California’s GMO Labeling Initiative – A Customer’s Perspective

At an Earth Day festival in the San Francisco Bay Area this year, a GMO labeling activist grabbed my arm and told me that labeling GMOs was ‘a matter of life and death.’  A few months and a lot of signatures later, the initiative met the requirements to be voted on this November.

As a Californian and an environmentally concerned citizen, I’ve been following the developing dialogue on GMOs with interest. I’ve seen a growing divide between public’s perception of genetic engineering and the scientific community’s. And while Ishare concerns over the long term effects of genetic engineering, I really don’t like the reactionary rhetoric being used to promote labeling. In other words, I’m a fence-sitter.  Instead of taking a stance, I’ve been talking to people: scientists, farmers, environmentalists, parents, science teachers. I’m no closer to making a decision, but I’ve been able to look at the major arguments of each side.

As far as I can tell, the argument in favor of labeling is based on:

  • Desire to make and promote transparent, educated choices. As food purchasers we want more information about our food so we can make responsible choices for our own health and that of the environment.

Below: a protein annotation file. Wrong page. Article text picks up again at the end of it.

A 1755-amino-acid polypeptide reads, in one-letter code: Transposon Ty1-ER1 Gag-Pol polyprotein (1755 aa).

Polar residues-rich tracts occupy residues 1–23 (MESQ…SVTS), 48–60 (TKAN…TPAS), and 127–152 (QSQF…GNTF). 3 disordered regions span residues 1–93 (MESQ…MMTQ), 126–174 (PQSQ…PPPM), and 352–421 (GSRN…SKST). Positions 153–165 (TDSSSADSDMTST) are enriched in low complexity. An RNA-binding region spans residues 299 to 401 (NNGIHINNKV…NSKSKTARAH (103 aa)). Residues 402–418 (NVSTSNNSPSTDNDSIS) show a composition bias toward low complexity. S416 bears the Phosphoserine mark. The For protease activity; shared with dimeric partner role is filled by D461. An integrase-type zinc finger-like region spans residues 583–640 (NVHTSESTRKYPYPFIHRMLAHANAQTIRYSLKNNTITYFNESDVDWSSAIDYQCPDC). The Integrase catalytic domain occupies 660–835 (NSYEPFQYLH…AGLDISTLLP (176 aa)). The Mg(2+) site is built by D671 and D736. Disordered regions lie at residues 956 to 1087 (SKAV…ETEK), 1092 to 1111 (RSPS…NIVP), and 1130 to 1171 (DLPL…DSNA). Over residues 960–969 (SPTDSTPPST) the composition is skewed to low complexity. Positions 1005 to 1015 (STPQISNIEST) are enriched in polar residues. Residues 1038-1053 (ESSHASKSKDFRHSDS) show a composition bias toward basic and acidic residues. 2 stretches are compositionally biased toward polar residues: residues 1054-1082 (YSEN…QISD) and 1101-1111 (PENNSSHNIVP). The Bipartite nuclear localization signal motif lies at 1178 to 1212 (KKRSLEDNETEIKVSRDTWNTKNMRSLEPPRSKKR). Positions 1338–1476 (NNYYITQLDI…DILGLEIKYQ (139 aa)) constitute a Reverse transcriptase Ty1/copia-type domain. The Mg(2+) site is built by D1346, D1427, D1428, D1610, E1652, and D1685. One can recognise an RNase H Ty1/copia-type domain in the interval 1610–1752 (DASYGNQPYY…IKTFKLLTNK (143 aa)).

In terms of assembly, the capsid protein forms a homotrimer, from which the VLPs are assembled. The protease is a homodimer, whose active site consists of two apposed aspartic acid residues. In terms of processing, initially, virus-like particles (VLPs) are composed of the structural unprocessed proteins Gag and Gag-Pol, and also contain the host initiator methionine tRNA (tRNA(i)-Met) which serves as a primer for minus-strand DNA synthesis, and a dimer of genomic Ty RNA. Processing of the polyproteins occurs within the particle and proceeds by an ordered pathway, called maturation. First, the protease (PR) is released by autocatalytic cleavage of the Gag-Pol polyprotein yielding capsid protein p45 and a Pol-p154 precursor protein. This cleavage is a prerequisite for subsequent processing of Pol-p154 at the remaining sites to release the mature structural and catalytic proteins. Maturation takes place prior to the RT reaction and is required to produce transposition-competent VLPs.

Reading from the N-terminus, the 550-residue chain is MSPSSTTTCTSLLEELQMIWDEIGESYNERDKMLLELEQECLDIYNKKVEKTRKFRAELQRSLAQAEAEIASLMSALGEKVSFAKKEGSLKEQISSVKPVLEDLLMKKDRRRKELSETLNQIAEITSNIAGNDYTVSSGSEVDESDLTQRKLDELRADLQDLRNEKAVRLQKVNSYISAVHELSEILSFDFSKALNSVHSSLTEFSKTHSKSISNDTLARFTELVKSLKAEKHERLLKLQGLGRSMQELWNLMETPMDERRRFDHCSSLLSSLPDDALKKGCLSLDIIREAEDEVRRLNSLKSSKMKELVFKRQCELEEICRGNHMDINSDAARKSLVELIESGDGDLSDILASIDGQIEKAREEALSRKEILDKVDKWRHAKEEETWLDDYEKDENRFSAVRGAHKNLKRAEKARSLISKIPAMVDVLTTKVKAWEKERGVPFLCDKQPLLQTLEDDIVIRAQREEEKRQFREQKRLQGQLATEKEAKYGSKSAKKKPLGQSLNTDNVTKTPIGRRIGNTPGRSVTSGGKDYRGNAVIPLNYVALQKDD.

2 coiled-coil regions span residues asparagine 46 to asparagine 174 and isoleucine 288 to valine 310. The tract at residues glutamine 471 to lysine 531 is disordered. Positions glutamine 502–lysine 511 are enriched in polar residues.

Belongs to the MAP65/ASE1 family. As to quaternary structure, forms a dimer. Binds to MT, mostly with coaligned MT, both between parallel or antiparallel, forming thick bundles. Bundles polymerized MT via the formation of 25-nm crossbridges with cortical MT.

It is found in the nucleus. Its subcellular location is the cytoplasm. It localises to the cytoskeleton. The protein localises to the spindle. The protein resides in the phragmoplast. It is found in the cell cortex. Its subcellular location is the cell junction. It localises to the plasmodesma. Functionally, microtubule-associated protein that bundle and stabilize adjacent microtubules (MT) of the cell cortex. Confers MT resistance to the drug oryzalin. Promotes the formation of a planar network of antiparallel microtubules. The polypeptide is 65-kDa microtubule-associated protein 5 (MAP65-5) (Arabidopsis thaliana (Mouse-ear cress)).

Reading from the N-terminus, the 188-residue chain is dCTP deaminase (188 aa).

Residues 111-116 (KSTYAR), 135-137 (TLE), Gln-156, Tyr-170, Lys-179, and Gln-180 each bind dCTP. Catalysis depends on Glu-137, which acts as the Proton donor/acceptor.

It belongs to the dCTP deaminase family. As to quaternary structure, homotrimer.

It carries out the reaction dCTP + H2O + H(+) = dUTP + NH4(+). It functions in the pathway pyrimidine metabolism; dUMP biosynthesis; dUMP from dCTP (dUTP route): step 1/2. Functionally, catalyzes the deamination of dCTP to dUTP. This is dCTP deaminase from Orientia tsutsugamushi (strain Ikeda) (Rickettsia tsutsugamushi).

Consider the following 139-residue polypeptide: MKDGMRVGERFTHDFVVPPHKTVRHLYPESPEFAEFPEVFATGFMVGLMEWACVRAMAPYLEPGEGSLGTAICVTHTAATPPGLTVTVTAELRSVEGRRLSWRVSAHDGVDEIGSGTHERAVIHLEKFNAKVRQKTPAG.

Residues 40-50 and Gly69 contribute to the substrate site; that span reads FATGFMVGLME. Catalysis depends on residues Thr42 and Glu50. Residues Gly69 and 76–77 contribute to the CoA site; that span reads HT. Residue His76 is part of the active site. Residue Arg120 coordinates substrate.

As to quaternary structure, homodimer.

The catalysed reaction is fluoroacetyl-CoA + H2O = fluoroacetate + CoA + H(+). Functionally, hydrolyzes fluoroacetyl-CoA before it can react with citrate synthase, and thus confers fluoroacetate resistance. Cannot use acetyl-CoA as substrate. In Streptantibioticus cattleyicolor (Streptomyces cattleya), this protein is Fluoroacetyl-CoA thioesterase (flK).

•  Concern about the long term effects of GMOs on human and environmental safety.  The safety testing and information on GMOs is not readily accessible to consumers, and the info that is available tends to be from activists who emphasize risks
  • Cultural or philosophical distrust of genetic engineering. Could anything seem less natural or intuitive than using a gene gun to inject a gene into a plant cell?
  • Desire to boycott / financially damage the biotech industry. GMOs are associated with big corporations like Monsanto, which for many of us is symbolic of all the things that are wrong with our monopolistic, corporate food system. Reduced demand for GM foods is likely to affect the industry and hurt corporate fat cats.
  • The fact that other countries have labeling. Many people infer that the lack of labeling is due to a Big Ag / Monsanto conspiracy to keep American consumers in the dark.Europe, for example, has a much more precautionary approach toward GM foods that labeling advocates want to see adopted in the US.

I can sympathize with a number of these points. I don’t likemany of Monsanto’s intellectual rights policies, and agree thatit’s hard to predict the long term impact of genetic engineering. I’m also hugely in favor of giving people the information they need to make informed choices, although there are things that matter more to me than whether a crop has been genetically engineered. (Such as: how are the workers on the farm treated? What kind of pest management strategies does the farm use? What is the farm’s impact on local water and soil systems? How much energy was used to process this food?)

At the same time, I don’t see GMO labeling as scientifically mandated or necessarily worth the bureaucracy or expense enforcing it will require. Opponents of labeling argue that: